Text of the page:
A big challenge for us was to understand how many compute resources we needed to configure. That is, how much CPU and RAM the application will use during normal and high loads.
In our case, Pro.con is distributed for multiple customers, which means that every customer has a completely isolated copy of the application. So we needed to complete the following challenging steps.
- Calculate how many replicas of the application would be running inside the cluster and how many compute resources they’d require to avoid unexpected application exits or errors. It is related to Kubernetes environments: Kubernetes has a great feature for application spreading across multiple nodes (servers). We kept in mind that every Pro.con customer needed to have at least 2 replicas (two copies of an application). So, for example, if the number of customers was 20, we needed at least 40 replicas. Also, the number of replicas can grow based on Pro.con customer workloads.
- Find the optimal solution for Kubernetes cluster monitoring, and implement it. There are many monitoring solutions, but most of them are complicated (e.g. ELK stack) or require too much CPU or RAM on a cluster. For now, we have decided to configure Prometheus with Grafana, as it is the optimal solution for our workloads.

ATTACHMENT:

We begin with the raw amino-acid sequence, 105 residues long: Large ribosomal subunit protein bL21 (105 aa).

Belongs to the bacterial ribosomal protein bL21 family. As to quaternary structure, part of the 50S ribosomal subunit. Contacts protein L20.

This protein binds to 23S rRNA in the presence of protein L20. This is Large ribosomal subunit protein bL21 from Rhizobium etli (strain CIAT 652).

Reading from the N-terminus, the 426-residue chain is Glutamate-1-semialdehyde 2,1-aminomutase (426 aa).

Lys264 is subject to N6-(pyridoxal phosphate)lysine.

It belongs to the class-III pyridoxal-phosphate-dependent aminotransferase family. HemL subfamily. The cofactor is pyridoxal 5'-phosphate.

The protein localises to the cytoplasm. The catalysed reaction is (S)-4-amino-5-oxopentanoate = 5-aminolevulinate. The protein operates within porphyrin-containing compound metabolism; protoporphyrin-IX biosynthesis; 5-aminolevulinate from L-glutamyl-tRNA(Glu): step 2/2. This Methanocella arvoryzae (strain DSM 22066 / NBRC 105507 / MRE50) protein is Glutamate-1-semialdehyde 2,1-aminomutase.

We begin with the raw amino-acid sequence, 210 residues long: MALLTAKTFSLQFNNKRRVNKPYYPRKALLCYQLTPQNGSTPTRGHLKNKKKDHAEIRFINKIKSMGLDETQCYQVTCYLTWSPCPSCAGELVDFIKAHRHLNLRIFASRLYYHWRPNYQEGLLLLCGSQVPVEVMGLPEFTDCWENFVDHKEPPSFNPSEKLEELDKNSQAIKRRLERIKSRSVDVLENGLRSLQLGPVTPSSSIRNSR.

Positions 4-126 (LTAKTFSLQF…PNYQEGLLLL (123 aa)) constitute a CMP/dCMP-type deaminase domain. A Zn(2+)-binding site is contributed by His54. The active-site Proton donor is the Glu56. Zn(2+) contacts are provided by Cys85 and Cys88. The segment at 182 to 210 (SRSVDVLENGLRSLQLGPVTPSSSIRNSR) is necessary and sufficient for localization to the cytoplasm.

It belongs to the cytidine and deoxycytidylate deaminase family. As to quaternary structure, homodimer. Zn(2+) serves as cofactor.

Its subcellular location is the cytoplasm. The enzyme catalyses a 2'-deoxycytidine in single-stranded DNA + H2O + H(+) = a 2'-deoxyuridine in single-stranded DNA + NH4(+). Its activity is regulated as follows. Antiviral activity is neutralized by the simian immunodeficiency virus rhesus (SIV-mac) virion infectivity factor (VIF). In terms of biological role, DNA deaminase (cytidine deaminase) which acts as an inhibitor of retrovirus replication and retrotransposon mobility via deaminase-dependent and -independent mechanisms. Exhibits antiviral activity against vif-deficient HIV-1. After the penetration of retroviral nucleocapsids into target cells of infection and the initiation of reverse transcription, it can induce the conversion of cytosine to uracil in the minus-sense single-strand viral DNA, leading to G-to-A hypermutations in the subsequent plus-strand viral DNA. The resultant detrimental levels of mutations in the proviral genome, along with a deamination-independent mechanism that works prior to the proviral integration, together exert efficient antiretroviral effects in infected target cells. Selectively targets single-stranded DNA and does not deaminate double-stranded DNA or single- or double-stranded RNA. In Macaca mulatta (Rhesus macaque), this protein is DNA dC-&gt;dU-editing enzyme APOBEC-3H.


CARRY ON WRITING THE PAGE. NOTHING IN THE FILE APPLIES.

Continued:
Currently, we are on the PoC stage of our migration journey, and preparing for data migration from on-premises to the cloud. Most of the challenges here had to do with application architecture, especially in data storage, because for now the application stores data on disk space in a virtual machine.
- What are the main things to pay attention to while migrating the app infrastructure to cloud?
In my opinion, the main thing to pay attention to is system performance. You need to make sure that your application is predictable in terms of CPU and RAM usage in a cloud environment. It is hard to find that middle ground between cost-efficiency and application performance.
- What benefits of AWS infrastructure have you already experienced? Could you describe them in more detail, please?
Distributed workloads: replicas are in different Availability Zones so applications become highly available. AWS has great support, but most problems can be solved by our team. The solution is highly scalable, for example, we can run up additional servers in seconds, and they will be automatically added to our cluster.
Thank you, Andrii, for these insightful and useful preparation guidelines and tips for infrastructure migration! I’m looking forward to seeing the completed Pro.con migration to AWS services, and to sharing our results and the way we achieved them with our readers.
Feel free to contact us if you have any questions. That’s it for now, but certainly, to be continued ;)Case Studies